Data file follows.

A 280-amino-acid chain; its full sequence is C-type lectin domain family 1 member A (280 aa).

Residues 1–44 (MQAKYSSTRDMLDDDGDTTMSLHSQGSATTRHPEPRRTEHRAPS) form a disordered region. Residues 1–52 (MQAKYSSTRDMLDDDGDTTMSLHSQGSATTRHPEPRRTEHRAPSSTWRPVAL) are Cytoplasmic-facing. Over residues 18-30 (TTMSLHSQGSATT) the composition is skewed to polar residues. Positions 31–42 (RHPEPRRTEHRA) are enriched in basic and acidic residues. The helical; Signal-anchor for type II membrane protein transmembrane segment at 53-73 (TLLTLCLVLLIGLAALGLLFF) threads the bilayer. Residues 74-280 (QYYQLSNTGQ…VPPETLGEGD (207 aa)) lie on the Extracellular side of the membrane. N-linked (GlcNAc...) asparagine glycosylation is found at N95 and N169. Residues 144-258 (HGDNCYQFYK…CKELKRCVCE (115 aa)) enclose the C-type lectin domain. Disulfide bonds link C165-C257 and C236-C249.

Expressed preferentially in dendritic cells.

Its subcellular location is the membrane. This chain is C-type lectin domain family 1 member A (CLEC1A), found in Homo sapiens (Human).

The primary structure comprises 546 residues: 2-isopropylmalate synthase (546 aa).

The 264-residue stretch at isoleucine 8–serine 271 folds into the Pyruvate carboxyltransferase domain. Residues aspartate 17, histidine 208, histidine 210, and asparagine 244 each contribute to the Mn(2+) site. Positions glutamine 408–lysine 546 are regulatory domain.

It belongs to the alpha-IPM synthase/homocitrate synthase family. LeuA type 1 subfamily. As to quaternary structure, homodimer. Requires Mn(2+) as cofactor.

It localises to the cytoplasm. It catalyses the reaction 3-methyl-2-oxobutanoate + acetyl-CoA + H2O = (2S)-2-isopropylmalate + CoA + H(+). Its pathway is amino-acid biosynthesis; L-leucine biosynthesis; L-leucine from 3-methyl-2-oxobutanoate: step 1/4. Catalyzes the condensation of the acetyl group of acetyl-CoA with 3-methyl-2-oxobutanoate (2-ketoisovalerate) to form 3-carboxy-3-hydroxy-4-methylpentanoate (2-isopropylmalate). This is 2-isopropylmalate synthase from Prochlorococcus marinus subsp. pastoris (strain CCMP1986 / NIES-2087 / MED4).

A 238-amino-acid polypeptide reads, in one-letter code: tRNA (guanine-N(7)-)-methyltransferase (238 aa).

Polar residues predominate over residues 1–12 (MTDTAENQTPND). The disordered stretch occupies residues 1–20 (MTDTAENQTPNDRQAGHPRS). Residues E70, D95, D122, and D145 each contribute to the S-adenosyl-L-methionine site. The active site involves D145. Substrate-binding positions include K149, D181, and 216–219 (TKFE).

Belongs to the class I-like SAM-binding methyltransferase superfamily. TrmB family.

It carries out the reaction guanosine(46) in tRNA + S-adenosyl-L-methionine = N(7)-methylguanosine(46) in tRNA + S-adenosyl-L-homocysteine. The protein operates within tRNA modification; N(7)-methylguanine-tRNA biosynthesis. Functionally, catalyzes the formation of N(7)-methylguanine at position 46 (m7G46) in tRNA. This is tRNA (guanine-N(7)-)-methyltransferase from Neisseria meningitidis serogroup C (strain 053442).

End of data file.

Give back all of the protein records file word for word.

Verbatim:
A 280-amino-acid chain; its full sequence is C-type lectin domain family 1 member A (280 aa).

Residues 1–44 (MQAKYSSTRDMLDDDGDTTMSLHSQGSATTRHPEPRRTEHRAPS) form a disordered region. Residues 1–52 (MQAKYSSTRDMLDDDGDTTMSLHSQGSATTRHPEPRRTEHRAPSSTWRPVAL) are Cytoplasmic-facing. Over residues 18-30 (TTMSLHSQGSATT) the composition is skewed to polar residues. Positions 31–42 (RHPEPRRTEHRA) are enriched in basic and acidic residues. The helical; Signal-anchor for type II membrane protein transmembrane segment at 53-73 (TLLTLCLVLLIGLAALGLLFF) threads the bilayer. Residues 74-280 (QYYQLSNTGQ…VPPETLGEGD (207 aa)) lie on the Extracellular side of the membrane. N-linked (GlcNAc...) asparagine glycosylation is found at N95 and N169. Residues 144-258 (HGDNCYQFYK…CKELKRCVCE (115 aa)) enclose the C-type lectin domain. Disulfide bonds link C165-C257 and C236-C249.

Expressed preferentially in dendritic cells.

Its subcellular location is the membrane. This chain is C-type lectin domain family 1 member A (CLEC1A), found in Homo sapiens (Human).

The primary structure comprises 546 residues: 2-isopropylmalate synthase (546 aa).

The 264-residue stretch at isoleucine 8–serine 271 folds into the Pyruvate carboxyltransferase domain. Residues aspartate 17, histidine 208, histidine 210, and asparagine 244 each contribute to the Mn(2+) site. Positions glutamine 408–lysine 546 are regulatory domain.

It belongs to the alpha-IPM synthase/homocitrate synthase family. LeuA type 1 subfamily. As to quaternary structure, homodimer. Requires Mn(2+) as cofactor.

It localises to the cytoplasm. It catalyses the reaction 3-methyl-2-oxobutanoate + acetyl-CoA + H2O = (2S)-2-isopropylmalate + CoA + H(+). Its pathway is amino-acid biosynthesis; L-leucine biosynthesis; L-leucine from 3-methyl-2-oxobutanoate: step 1/4. Catalyzes the condensation of the acetyl group of acetyl-CoA with 3-methyl-2-oxobutanoate (2-ketoisovalerate) to form 3-carboxy-3-hydroxy-4-methylpentanoate (2-isopropylmalate). This is 2-isopropylmalate synthase from Prochlorococcus marinus subsp. pastoris (strain CCMP1986 / NIES-2087 / MED4).

A 238-amino-acid polypeptide reads, in one-letter code: tRNA (guanine-N(7)-)-methyltransferase (238 aa).

Polar residues predominate over residues 1–12 (MTDTAENQTPND). The disordered stretch occupies residues 1–20 (MTDTAENQTPNDRQAGHPRS). Residues E70, D95, D122, and D145 each contribute to the S-adenosyl-L-methionine site. The active site involves D145. Substrate-binding positions include K149, D181, and 216–219 (TKFE).

Belongs to the class I-like SAM-binding methyltransferase superfamily. TrmB family.

It carries out the reaction guanosine(46) in tRNA + S-adenosyl-L-methionine = N(7)-methylguanosine(46) in tRNA + S-adenosyl-L-homocysteine. The protein operates within tRNA modification; N(7)-methylguanine-tRNA biosynthesis. Functionally, catalyzes the formation of N(7)-methylguanine at position 46 (m7G46) in tRNA. This is tRNA (guanine-N(7)-)-methyltransferase from Neisseria meningitidis serogroup C (strain 053442).